Foreign governments from Britain to China hailed a new day for Libya following Moammar Gadhafi’s death and called on the new government to move swiftly to rebuild a shattered economy and restore order amid chaotic celebrations.
Amid the overwhelmingly positive response, there were concerns too about further political violence or a veering off into extremism in the wake of Gadhafi’s nearly 42-year regime. Australian Foreign Minister Kevin Rudd said the international community needed to work with the governing transitional council to ensure Libya “does not become another Iran.”
“The task of nation-building, the task of building Libya’s democratic institutions, will be difficult, it will be complex, it will be hard, and there will be setbacks,” said Rudd during a visit to Tokyo.
China, which initially refused to support the rebels or to criticize Gadhafi, moved to embrace the new government — updating its references to Gadhafi in state media from the “strongman” who defied the West to the “madman” whose time ran out.
“A new page has been turned in the history of Libya,” Foreign Ministry spokeswoman Jiang Yu said.
“We hope Libya will rapidly embark on an inclusive political process, maintain ethnic solidarity and national unity, swiftly establish social stability, begin economic reconstruction, and allow the people to live in peace and happiness,” Jiang said.
Rudd, whose country supported the rebellion from its earliest days, said Gadhafi’s death Thursday, two months after he was driven from power and into hiding, was “historic.”
Yet he also said that Iran’s euphoria at deposing the Shah over 30 years ago morphed into severe repression, and warned Libya’s supporters needed to stay attentive and continue to promote openness.
“My point is this: Right now there will be many forces at work within Libyan politics and the responsibility of the international community is to support democratic pluralist forces building a new inclusive Libyan state, a new inclusive Libyan democratic state,” Rudd said.
In Europe, leaders sounded an optimistic note.
“Finally the way is free for a political rebirth for peace,” German Chancellor Angela Merkel said Thursday, pronouncing herself “relieved and very happy” at the news of Gadhafi’s death.
Britain and France, the powers that played a leading role in the military campaign that sealed Gadhafi’s fate, said they hoped that his death would open a more democratic chapter in Libya’s history, while South Africa’s government urged an “all-inclusive political process that will culminate in the holding of the first ever democratic elections.”
The African Union immediately lifted Libya’s suspension after Gadhafi’s death and said the interim leadership, the National Transitional Council, could occupy the country’s seat, citing Libya’s “exceptional circumstance.”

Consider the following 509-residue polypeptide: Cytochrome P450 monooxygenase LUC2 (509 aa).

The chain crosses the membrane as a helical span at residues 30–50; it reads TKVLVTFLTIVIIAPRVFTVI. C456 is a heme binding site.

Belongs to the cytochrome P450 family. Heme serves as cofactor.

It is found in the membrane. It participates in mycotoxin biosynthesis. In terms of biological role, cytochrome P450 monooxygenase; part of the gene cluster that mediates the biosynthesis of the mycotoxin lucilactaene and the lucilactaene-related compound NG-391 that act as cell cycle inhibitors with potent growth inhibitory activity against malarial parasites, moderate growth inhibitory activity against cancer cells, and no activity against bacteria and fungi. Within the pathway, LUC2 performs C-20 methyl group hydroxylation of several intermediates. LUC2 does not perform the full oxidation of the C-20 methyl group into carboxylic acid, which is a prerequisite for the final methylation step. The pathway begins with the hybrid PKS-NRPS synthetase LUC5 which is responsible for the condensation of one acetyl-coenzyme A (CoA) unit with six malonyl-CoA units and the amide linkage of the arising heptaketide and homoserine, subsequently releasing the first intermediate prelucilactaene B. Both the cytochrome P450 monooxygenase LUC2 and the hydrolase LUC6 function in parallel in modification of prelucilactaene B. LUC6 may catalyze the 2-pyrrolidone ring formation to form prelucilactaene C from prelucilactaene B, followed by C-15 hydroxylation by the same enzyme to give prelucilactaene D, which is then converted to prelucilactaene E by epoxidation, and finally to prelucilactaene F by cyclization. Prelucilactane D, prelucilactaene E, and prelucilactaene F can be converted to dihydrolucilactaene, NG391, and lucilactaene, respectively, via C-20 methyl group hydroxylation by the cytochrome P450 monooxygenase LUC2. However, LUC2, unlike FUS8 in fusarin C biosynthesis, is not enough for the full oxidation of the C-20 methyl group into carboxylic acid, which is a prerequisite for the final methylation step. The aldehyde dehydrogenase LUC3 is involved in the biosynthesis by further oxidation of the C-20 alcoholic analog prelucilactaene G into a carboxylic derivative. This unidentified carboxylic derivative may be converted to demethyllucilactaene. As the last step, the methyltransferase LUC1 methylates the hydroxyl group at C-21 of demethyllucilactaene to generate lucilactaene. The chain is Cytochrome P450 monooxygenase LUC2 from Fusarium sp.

The Vatican described the dictator’s death as the end to a “long and tragic” fight to crush an oppressive regime. And U.N. Secretary-General Ban Ki-moon spoke for many when he said that “this is only the end of the beginning.”
“The road ahead for Libya and its people will be difficult and full of challenges,” he said. “This a time for healing and rebuilding, for generosity of spirit, not for revenge.”
Libyan exiles and some of the many victims Gadhafi accumulated over four decades in power also celebrated, although some too expressed fears over the road ahead.
“I was crying, I was shouting, I was smiling,” said Najwa Creui, a 40-year-old teacher who stomped a sheet bearing the fallen leader’s image outside the Libyan Embassy in London. “It’s the day Libyans have been waiting for as long as I have been alive.”
“I’m just going to go out and buy an expensive bottle of champagne to celebrate,” said Susan Cohen, whose 20-year-old daughter was killed in the 1988 Lockerbie bombing, an atrocity allegedly carried out at Gadhafi’s behest.
But Venezuelan President Hugo Chavez, an ally and friend of Gadhafi, called his death deplorable.
“They murdered him,” Chavez told reporters, adding that “we will remember (Gadhafi) all our lives as a great fighter, as a revolutionary and as a martyr.”
In China, sympathy for Gadhafi remained on Internet forums, including the popular Weibo microblogging site where ordinary Chinese feel freer to express personal views.
“Deeply mourn Libya’s former leader Gadhafi, friend of the Chinese people. He died a heroic death,” read one comment, signed “Yuan Jun.”
“Heroic warrior against Western imperialism, slain by the Western bullets wielded by his own people,” read another on the Sohu site, signed simply “Shanghai Internet user.”
There was also concern about the confusion over how Gadhafi died, with some leaders and human rights groups saying he should have been taken alive and calling for an investigation. Libyan revolutionaries had pledged to bring Gadhafi to court to face atrocity charges, and Arab satellite TV stations have since broadcast a video showing him taken alive by his opponents.
However, some suggested that, on balance, Gadhafi’s death might have worked to greater effect than his capture.
Shashank Joshi, an associate fellow at London’s Royal United Services Institute, said that while the revolutionaries may have wanted him alive, “a trial would have been an opportunity for him to grandstand. So in some ways, his death is more cathartic.”